Earth-Contraction and Mountains.—Mr. William B. Taylor lately read a paper before the Philosophical Society of Washington before which he suggested that the crumpling of the earth's crust, with the formation of mountain-ranges, was a result of modification in the spheroidity of the globe produced by a change in the length of the day, which change is an effect of the retarding action of the tides. It is established, in the author's mind, as beyond a reasonable doubt, that our present day is considerably longer than the day of early geological times. Supposing the equatorial radius of the earth to have been once one tenth greater and the polar radius one tenth less than they are now, it is evident that, from the very slow but never-ceasing contraction of the equatorial shell, due to diminution of rotatory motion, "this crust would be subject to an unremitting stress of lateral compression as relentless as that from the old hypothetic shrinkage of volume by reduction of temperature. Is it not precisely this morphologic contraction whose effects and records are everywhere apparent in the crumpling of the earth's crust?" On this view the facts may be explained that the circumpolar regions, where the crust has, by the theory, been stretched, are relatively free from mountains or plications, while the intertropical region contains the highest elevations. So strongly impressed is Mr. Taylor "with the inevitable operation and potency of this unquestioned retardation of rotation that, were all traces of any differential action masked and obliterated, he would still hold to it as the one efficient cause to account for the prominent constriction of the crust displayed in every land. But the differential traces of oblateness have not been obliterated—masked though they may be, to some extent, by other perturbations." From various conditions, he adds, "we may infer that in all geological ages the progress of elevation has been in excess of that of degradation by erosion; that in all ages mountain-building has been at a maximum; that is, that the uplifted heights have been the greatest which the average thickness of the crust at the time was capable of supporting; so that the former has been a constant function of the latter, the ratio being probably not far from one fifth." The increasing maximum of elevation has probably now reached its limit, for both the processes of equatorial contraction and of internal temperature reduction are going on with extreme and lengthening slowness; "and the whole remaining subsidence of the intertropical oblateness can not exceed five miles, during the vast ages in which the earth's rotation shall be entirely arrested."
Snake-Poisoning.—Dr. G. C. Roy, contrasting the physiological action of snake poison and the symptoms of rabies, has made the suggestion that the venom of the cobra might be tried to counteract the morbid phenomena of rabies. An interesting compendium of facts respecting snake-poisons has been published in Calcutta by Mr. Vincent Richards, from which we learn, among other things, that we have no antidote to the poison when it has once fully entered into the system. If the venom can be confined to a part, by means of a ligature, then permanganate of potash, in a five per cent solution, is an efficient destroyer of its power. Ammonia is not a remedy. Some seeming cures may be accounted for by the fact that, if an insufficient dose of the venom be administered, the bitten animal will live, whether stimulants—alcohol or ammonia—be given or not. The intellect does not appear to be affected by snake poisoning, but remains unclouded to the last.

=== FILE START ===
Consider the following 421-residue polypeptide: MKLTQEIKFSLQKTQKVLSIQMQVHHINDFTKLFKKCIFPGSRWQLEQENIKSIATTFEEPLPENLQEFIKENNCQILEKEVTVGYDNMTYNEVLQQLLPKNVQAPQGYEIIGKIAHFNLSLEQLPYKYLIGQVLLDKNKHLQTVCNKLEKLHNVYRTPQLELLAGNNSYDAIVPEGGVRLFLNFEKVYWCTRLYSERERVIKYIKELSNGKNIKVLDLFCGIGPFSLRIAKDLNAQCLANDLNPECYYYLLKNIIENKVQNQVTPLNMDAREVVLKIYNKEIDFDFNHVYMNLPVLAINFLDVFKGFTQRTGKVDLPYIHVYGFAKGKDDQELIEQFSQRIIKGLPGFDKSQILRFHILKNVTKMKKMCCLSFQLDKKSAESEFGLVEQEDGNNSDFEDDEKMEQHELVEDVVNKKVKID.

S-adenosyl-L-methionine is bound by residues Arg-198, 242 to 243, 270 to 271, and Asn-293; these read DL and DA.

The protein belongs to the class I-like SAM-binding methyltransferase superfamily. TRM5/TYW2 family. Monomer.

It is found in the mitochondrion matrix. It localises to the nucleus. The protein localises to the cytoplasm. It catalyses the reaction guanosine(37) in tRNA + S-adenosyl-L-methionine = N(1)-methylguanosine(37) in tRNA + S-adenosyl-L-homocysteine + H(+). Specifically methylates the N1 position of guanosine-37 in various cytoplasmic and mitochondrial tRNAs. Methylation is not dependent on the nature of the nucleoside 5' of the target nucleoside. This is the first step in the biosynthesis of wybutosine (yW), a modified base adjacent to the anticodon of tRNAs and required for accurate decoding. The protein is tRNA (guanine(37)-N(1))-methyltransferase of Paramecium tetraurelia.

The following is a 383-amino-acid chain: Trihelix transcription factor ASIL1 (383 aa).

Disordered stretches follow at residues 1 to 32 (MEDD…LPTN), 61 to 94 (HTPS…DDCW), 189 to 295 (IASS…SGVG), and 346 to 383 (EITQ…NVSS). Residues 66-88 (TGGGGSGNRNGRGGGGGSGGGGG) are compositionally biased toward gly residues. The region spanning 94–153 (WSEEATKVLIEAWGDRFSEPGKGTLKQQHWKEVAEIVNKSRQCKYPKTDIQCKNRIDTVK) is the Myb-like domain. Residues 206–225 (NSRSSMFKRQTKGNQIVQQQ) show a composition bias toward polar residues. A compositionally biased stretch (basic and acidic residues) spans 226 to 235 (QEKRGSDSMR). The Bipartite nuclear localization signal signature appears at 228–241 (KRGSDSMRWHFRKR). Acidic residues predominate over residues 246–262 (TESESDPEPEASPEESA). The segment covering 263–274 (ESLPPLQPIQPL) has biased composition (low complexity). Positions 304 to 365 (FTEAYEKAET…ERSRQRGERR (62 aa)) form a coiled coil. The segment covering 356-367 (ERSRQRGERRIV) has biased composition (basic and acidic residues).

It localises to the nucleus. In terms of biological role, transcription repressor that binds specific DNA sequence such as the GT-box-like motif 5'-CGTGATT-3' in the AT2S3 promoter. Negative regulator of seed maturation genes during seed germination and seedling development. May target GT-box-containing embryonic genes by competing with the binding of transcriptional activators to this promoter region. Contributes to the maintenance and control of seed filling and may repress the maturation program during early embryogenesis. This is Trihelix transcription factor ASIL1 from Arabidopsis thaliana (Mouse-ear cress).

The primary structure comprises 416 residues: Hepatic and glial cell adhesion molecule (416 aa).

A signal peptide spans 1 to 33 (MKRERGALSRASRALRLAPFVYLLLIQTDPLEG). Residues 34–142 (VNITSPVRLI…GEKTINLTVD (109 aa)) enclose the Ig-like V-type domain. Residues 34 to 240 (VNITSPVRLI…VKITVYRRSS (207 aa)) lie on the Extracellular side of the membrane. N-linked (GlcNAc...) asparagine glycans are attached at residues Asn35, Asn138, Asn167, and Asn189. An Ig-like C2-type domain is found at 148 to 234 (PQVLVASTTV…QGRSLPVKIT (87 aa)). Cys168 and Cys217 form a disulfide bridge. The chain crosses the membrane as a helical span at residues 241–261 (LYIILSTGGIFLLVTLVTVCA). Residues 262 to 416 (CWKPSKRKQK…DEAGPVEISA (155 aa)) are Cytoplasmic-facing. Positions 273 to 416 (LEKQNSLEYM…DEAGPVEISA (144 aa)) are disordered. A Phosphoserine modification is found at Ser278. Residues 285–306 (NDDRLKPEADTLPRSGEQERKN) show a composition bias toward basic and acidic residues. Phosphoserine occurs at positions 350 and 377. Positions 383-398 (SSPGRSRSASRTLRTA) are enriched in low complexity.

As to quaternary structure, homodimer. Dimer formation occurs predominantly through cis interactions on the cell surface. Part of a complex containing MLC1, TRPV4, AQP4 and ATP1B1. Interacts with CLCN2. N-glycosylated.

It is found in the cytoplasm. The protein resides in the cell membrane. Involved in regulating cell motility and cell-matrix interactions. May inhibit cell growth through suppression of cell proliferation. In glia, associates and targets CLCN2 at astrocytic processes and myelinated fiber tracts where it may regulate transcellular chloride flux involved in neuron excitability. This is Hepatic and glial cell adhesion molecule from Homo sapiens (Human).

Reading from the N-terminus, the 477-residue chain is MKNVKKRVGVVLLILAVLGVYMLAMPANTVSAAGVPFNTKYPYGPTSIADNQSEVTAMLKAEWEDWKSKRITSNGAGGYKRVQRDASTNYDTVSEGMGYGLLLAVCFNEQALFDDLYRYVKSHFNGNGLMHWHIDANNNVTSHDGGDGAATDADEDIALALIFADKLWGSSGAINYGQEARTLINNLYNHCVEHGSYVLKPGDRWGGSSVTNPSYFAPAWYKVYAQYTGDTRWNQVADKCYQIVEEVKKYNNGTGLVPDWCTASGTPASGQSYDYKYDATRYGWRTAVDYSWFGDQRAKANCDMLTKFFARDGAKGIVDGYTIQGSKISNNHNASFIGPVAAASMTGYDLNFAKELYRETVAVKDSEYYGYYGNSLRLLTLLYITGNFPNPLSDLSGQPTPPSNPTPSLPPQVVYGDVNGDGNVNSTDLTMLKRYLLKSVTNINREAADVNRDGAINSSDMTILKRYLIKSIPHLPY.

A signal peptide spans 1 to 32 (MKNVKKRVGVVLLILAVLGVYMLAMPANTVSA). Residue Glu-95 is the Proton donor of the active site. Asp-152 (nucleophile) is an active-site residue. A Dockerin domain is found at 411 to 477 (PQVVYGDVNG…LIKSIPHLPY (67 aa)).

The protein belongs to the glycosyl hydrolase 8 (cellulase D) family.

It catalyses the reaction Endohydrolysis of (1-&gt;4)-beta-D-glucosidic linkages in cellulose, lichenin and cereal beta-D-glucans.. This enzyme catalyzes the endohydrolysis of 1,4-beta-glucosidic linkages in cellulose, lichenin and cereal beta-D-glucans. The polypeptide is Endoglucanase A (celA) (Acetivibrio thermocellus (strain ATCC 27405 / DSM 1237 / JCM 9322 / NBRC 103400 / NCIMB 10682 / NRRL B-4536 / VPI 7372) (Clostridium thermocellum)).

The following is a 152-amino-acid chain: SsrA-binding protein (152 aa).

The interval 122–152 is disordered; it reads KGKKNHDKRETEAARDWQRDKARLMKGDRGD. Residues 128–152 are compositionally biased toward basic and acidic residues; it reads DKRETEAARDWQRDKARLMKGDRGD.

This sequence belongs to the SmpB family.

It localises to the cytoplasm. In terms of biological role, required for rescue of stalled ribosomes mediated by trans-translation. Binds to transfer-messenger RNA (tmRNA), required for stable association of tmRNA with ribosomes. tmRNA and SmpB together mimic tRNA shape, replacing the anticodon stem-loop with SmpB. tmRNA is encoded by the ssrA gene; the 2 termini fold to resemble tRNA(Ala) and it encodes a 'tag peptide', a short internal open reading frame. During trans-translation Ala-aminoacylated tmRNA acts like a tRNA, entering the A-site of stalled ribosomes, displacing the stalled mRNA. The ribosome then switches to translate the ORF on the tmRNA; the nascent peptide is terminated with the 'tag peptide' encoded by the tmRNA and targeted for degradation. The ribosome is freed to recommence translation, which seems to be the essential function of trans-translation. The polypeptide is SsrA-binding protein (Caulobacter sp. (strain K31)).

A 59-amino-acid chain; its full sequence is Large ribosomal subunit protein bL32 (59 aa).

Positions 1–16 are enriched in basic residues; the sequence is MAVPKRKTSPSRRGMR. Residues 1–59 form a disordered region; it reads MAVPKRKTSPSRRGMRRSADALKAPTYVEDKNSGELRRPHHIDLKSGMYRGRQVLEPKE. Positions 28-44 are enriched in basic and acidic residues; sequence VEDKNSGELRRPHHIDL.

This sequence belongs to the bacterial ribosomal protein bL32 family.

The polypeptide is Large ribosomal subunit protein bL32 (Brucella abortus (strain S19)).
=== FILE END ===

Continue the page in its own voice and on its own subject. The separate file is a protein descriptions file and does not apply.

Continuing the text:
Turquoises.—The turquoise, in the middle ages, was accredited with even more supernatural virtues than were ascribed to other precious stones. The wearer of it had his sight strengthened and his spirits cheered; if he fell, the gem would break instead of his bones, and save them; and, if he became sick, it turned pale. When its possessor died, it lost its color, to recover it again on passing into the hands of another. In some mysterious way, when suspended by a string, it was capable of correctly striking the hours on the inside of a glass vessel. Turquoise—a hydrated phosphate of alumina colored by traces of compounds of copper and iron—may be of various colors of blue and green, but only the fast sky-blue specimens are prized as precious stones. The other shades may be imitated in inferior stones, this one not. The material of some fossil teeth is capable of being colored with phosphate of iron so as to resemble real turquoise, when it is called odontolite or Occidental turquoise, but it is softer than the genuine Oriental stone, and thereby easily distinguishable from it. Jewelers' turquoises come from the mountains of Khorassan in Persia. A very satisfactory report upon the mines has been furnished the British Foreign Office by Mr. A. H. Schindler, who was for a short time director of them. The veins occur in the met amorphic strata, with which the nummulitic limestone of the mountains is mottled, and are very ancient and extensive, bearing frequent evidences of the old workings. The mines are quite deep, one of them reaching down to one hundred and sixty feet. The works are carried on by the people of the villages, who are careless in management, and improvident. At the mines, the turquoises are roughly divided into three classes, of first, second, and third qualities. All the stones of good and fast color and favorable shape belong to the first class. But they vary most curiously in value, for Mr. Schindler says, "it is impossible to fix any price, or classify them according to different qualities. I have not yet seen two stones alike. A stone two thirds of an inch in length, two fifths of an inch in width, and about half an inch in thickness, cut peikâni (conical) shape, was valued at Meshed at three hundred pounds; another, of about the same size, shape, and cut, was valued at only eighty pounds. The color most prized is the deep blue of the sky. A small speck of lighter color, which only connoisseurs can distinguish, or an almost unappreciable tinge of green, decreases the value considerably. Then there is that undefinable property of a good turquoise, the zât, something like the 'water' of a diamond or the luster of a pearl; a fine colored turquoise without the zât is not worth much." The stones are cut in three ways—the flat or slightly convex form, the truncated cone, and the tallow-drop or en cabochon. The higher the conical and convex surfaces in the two latter, the more the turquoises are prized. None but a fine, deep-colored stone can be advantageously cut into a conical shape, since one of a pale color would appear almost white at the apex. Some mines contain stones which look well at first, but soon change their color and fade. These, of course, are worthless.